Peter Lai, chief architect and operations lead for Marconi, says the Developer Test Network provides developers with a sandbox where they can develop applications on top of a network overlay based on the Marconi Protocol. The protocol was born out of frustration when it proved too challenging to manage network traffic in web-scale environments when Jong Kim, chief architect for Marconi, worked for Google, says Lai.
The overlay developed by Marconi is designed to be deployed on top of traditional X86 servers versus Ethernet switches based on proprietary ASICs in much the same manner network virtualization overlays such as VMware NSX are deployed, says Lai.
The blockchain technologies incorporated in the Marconi network overlay, however, provide an additional layer of security that also serves to provide a more robust form of encryption on top of either SSL or TLS connections.
Use cases for the Marconi Protocol potentially span everything from connecting multiple clouds across one logical network overlay to network microsegmentation and load balancing within a data center.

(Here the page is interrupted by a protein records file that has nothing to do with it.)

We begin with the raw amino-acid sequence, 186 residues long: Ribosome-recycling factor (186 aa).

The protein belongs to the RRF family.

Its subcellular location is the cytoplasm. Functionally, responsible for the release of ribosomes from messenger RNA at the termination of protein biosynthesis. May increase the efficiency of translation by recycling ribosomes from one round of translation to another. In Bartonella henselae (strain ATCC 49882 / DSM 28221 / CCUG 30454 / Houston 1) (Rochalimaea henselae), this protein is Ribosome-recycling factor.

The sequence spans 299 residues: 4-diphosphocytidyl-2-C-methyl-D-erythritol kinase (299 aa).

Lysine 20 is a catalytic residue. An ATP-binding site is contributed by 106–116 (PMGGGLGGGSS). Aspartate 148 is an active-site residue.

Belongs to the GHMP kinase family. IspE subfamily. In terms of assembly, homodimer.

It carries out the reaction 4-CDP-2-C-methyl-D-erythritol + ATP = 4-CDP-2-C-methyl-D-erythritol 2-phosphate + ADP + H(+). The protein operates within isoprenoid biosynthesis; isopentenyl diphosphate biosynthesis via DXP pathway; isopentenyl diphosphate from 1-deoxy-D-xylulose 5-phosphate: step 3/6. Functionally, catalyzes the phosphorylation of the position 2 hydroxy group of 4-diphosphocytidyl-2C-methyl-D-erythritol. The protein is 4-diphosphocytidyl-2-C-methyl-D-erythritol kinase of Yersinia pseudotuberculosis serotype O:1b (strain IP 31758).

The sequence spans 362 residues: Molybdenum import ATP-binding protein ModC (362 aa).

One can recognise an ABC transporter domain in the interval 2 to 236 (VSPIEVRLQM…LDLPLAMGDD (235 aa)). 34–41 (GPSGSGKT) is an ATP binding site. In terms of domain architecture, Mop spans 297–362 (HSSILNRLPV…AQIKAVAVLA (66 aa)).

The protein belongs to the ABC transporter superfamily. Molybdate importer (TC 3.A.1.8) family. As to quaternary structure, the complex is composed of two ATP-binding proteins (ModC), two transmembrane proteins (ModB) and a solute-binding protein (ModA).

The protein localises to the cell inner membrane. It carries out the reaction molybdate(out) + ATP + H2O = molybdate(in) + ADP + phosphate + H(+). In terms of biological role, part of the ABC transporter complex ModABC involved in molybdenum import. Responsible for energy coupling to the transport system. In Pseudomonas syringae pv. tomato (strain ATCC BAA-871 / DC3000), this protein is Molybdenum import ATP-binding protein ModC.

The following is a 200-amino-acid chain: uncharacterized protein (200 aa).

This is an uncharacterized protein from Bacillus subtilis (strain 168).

Less clear going forward is to what degree developers will want to take control over networking in the age of the cloud. As networks become more programmable, it’s becoming increasingly feasible for developers to programmatically manage both applications and the underlying IT infrastructure they depend on. Of course, just because something can be done doesn’t always mean it should or will be. But in the age of DevOps, developers are already making it clear they expect to be able to invoke any number of application programming interfaces (APIs) to service their own needs.